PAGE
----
During last November's hurricane-recovery session, special interests were also able to force through a small tax cut on electricity and natural gas, but the momentum came to a noticeable halt in this year's regular session when lawmakers turned their attention to other matters having little or nothing to do with economic growth.
But the political landscape is shifting again, and the next several months could be ripe with opportunities. Budget surpluses for 2006 and 2007 could potentially top $1 billion, and revenue forecasts remain somewhat bolstered by oil prices and recovery spending. To top it off, 2007 will be an election year complemented by term limits, which could make for a generous Legislature.
Business advocates are already eyeing the situation and crafting a strategy that focuses on furthering tax reforms. Still, the rosy fiscal situation could flip at any moment; state Treasurer John Kennedy has repeatedly warned that the "recovery bubble" will eventually burst, leaving Louisiana in a less-than-desirable financial position.
Special interest groups realize the likelihood of that scenario, but they argue their respective memberships will be there to support the economy when the fizzle starts ' and policy makers should make every effort to strengthen business and industry now.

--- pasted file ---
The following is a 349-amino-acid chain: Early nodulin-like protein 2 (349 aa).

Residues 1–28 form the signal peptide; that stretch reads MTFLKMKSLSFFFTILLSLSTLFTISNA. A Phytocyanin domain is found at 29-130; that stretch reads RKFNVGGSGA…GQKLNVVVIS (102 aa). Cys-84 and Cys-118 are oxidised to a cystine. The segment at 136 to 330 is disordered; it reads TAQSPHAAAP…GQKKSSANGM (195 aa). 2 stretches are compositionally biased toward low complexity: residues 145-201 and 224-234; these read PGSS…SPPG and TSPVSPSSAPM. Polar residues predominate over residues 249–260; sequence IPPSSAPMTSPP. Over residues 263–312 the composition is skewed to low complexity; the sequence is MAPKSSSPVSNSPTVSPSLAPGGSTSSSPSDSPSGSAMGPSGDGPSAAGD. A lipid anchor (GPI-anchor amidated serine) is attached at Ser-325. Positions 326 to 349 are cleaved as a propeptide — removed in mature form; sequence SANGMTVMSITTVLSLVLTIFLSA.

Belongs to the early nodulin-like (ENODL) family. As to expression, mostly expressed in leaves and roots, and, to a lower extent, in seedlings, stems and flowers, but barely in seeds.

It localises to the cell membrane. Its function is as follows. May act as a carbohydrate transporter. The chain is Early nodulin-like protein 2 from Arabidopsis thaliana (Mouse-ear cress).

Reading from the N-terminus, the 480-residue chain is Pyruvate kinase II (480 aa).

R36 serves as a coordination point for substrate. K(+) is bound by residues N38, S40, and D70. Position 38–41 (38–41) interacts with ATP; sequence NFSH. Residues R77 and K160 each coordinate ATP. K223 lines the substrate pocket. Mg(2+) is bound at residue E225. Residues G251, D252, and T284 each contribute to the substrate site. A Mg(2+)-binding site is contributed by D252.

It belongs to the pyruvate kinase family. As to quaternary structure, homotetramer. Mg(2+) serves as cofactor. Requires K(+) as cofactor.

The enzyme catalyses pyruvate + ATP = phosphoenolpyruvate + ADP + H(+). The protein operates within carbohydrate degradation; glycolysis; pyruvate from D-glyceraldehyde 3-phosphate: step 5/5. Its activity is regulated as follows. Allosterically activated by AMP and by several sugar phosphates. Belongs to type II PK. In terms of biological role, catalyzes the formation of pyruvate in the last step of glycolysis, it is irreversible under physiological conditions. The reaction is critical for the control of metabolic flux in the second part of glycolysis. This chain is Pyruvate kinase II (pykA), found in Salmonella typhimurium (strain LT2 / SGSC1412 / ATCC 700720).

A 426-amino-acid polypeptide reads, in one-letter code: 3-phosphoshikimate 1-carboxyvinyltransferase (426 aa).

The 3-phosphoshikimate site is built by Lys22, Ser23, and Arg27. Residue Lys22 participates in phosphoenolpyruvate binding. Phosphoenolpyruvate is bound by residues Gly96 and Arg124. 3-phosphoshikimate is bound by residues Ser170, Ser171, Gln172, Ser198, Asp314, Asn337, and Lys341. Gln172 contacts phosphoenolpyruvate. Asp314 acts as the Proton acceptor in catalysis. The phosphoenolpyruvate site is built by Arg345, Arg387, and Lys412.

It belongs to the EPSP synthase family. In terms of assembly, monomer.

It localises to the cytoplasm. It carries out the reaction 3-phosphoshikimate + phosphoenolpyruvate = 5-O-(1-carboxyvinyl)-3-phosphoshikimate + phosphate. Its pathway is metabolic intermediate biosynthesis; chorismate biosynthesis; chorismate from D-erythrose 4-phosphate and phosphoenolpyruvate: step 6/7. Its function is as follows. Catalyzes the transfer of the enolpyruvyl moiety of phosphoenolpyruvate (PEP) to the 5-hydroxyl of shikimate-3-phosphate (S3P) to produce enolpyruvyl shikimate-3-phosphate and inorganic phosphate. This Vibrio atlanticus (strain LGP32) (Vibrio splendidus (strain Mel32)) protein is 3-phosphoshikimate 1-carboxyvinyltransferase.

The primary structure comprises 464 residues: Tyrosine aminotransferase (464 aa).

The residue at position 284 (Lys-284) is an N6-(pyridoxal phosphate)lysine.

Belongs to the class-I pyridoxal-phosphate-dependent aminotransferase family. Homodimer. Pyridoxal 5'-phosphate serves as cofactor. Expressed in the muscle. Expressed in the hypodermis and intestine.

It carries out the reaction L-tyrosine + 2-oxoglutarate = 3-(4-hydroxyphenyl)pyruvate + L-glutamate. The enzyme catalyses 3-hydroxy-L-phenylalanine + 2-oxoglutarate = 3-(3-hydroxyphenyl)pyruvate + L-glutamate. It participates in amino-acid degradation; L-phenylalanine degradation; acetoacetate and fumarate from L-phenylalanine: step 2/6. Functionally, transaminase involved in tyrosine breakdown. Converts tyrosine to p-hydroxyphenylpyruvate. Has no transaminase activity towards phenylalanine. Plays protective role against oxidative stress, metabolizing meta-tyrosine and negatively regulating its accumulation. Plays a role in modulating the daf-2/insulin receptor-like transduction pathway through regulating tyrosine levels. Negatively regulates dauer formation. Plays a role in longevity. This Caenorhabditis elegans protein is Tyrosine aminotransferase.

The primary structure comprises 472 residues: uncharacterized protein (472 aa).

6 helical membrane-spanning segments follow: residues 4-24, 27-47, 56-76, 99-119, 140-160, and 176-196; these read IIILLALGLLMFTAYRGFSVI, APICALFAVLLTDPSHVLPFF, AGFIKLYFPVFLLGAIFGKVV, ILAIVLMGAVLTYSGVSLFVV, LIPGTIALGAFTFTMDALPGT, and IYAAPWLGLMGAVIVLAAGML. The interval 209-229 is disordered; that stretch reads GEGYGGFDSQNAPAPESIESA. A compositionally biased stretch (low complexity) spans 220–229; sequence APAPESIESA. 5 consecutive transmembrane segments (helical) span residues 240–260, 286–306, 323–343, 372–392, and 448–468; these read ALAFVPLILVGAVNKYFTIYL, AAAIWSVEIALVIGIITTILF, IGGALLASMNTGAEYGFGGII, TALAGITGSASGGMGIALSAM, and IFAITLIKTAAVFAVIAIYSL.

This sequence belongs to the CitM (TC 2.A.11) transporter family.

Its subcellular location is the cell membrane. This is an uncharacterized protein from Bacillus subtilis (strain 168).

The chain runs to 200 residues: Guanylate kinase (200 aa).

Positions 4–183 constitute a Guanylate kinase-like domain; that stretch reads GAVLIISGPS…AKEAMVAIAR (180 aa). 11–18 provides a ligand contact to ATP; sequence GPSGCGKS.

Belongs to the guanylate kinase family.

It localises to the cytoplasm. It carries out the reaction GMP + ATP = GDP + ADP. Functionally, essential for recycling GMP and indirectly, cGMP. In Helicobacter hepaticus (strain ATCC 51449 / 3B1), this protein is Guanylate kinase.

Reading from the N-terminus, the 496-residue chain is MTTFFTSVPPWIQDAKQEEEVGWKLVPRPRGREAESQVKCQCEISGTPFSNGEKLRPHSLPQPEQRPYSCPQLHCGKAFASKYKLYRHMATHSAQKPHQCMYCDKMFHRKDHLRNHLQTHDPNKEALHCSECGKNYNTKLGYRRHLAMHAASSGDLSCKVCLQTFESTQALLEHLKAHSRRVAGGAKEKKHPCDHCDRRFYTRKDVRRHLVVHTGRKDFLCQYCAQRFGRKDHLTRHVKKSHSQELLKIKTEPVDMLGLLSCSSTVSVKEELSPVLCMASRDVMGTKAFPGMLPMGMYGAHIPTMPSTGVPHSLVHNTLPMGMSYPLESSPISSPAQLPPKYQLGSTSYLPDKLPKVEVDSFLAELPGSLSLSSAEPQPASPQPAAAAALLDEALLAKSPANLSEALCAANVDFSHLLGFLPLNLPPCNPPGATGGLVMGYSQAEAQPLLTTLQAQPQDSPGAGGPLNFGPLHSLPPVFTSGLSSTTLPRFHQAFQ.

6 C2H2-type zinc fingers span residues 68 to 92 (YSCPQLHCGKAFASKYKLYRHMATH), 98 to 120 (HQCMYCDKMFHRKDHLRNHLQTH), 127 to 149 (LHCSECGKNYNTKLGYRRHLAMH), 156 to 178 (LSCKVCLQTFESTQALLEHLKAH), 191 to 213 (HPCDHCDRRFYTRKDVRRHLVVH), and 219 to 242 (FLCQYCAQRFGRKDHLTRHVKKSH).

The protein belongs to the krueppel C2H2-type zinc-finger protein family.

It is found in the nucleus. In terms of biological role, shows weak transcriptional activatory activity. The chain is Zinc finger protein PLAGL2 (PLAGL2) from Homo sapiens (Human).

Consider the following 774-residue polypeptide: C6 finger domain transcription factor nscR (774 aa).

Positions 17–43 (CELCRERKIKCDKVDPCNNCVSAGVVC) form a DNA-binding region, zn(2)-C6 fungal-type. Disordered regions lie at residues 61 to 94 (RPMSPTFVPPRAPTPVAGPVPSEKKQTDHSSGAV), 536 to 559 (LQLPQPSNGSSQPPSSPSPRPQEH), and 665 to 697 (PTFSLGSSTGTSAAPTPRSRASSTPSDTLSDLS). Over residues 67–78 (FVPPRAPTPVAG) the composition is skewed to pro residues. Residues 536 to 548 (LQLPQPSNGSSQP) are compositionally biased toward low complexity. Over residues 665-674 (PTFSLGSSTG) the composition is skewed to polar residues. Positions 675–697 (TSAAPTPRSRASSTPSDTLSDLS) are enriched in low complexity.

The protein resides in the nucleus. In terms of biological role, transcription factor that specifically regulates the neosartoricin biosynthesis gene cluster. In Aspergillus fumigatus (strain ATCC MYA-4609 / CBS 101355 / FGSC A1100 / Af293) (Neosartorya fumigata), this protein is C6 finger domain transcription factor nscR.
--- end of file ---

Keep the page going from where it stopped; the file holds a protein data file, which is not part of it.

Donna Landry, chairwoman of the Greater Lafayette Chamber of Commerce, says the push for tax reform could be successful next year if business interests take a united front and state revenues don't take a dramatic fall. She also says business leaders need to consider progressive issues for regional development.
"Our focus in recent months has been on transportation and infrastructure issues," Landry says. "The current model for financing our priorities is under-funded, and we need to make sure we're getting our fair share so we can manage our population and traffic growth."
Specifically, the chamber is interested in finding alternative funding methods for the Lafayette Metropolitan Expressway project, a transportation plan expected to cost upwards of $740 million, depending on the route selected. Tolls and tax collections have been explored in the past ' City-Parish President Joey Durel's proposed sales tax for road infrastructure is on the November ballot ' but Landry says more opportunities must be pursued.
Dan Juneau, president of the Louisiana Association of Business and Industry, one of the largest lobbies in the state, says readdressing the current phase-out of business taxes on equipment and debt are among his groups' top priorities for next year. "It would be nice if those taxes were accelerated, or even eliminated outright, but largely we just need to make sure they eventually come off the books," he says.
The state sales tax on manufacturing equipment has been evaporating slowly over the past two years, with 35 percent coming off in July. More will be deducted each year until 2010, when all of the tax will be eliminated. Even though it is in the process of being abolished, the tax still places Louisiana at a disadvantage against other southern states that don't apply anything, according to Juneau.